Why is this serial query with only merge join and nested loops getting max memory grant?

GokhanVarol 2013-07-16 20:19:59

I would expect this query having no memory grant. "WhyMemoryGrant.sql" is the sql ran, "WhyMemoryGrant.sqlplan" is the estimated plan that query started running under, if ran "WhyMemoryGrantData.sql" it would show detailed data about the session collected
Thank you

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SQLkiwi 2013-07-19 00:49:07
The memory grant is used by the nested loops join. When the "optimized" property of a nested loops join is set:

Optional Optimized Property

…the execution engine uses memory to perform an opportunistic batch sort (not a full sort) on the join key(s) for rows on the outer input. The idea is to promote a sequential access pattern on the inner side of the join. You can disable this on a per-query basis using trace flag 2340:

http://support.microsoft.com/kb/2009160

The issue is also described briefly in:

http://blogs.msdn.com/b/psssql/archive/2010/01/11/high-cpu-after-upgrading-to-sql-server-2005-from-2000-due.aspx (not a case of excessive memory use, but same core issue)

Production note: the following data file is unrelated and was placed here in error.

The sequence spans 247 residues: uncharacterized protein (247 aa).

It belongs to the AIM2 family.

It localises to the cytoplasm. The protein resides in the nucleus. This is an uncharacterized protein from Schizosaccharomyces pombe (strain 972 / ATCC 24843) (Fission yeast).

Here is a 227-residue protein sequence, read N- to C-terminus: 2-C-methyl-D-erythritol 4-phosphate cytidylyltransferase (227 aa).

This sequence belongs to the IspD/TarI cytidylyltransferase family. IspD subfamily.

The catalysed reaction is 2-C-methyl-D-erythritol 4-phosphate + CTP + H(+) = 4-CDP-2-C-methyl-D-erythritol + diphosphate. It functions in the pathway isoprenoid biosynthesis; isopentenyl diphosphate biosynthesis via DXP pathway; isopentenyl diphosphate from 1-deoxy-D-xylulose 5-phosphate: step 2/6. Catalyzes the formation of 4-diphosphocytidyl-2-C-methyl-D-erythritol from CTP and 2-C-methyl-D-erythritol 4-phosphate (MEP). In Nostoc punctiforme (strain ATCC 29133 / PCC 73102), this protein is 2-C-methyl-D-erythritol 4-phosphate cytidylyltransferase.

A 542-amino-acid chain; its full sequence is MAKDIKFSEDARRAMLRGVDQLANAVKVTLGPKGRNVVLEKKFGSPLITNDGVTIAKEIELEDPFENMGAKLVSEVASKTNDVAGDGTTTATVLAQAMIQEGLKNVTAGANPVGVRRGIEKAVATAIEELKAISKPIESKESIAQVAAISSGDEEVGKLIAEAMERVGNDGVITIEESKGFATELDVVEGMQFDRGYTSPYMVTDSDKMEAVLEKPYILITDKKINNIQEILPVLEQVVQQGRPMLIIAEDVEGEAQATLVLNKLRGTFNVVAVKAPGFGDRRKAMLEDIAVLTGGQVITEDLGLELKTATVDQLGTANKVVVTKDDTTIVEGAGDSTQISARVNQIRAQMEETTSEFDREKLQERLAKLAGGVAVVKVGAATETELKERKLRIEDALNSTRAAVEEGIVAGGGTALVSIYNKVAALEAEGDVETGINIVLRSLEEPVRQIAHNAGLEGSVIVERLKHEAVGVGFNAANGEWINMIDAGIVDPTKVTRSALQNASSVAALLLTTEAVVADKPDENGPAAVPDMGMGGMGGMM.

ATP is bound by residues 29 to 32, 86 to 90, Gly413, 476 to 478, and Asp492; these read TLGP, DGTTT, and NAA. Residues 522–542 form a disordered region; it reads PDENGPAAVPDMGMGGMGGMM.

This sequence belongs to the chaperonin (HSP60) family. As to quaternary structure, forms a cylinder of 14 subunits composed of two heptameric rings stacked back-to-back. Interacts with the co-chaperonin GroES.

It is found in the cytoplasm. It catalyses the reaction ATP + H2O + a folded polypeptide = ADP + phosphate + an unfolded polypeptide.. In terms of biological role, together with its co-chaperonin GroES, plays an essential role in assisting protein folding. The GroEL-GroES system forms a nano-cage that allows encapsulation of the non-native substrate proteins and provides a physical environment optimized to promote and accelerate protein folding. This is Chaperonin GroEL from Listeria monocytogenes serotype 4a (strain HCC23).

The memory grant you are seeing is certainly excessive though (batch sort would use just a few tens of MB in this case, and never anything like the 0.6TB 'ideal' shown). You have a server with lots of memory, so you may also be encountering the following 'bug':

http://support.microsoft.com/kb/2413549/en-us

That KB article describes trace flag 2335 as a start-up only option, which may make it unsuitable for your workload. I haven't tried flag 2335 to see if it is possible to enable it on a per-query basis using DBCC TRACEON or OPTION (QUERYTRACEON). Give that a go.

In summary, the cause is batch sort for optimized nested loops join, but the algorithm certainly seems to reserve far too much memory when a large number of rows is combined with a server with a very large amount of memory. If 2335 does not work for you, and it is not practical to use 2340, contact CSS to report this as a bug.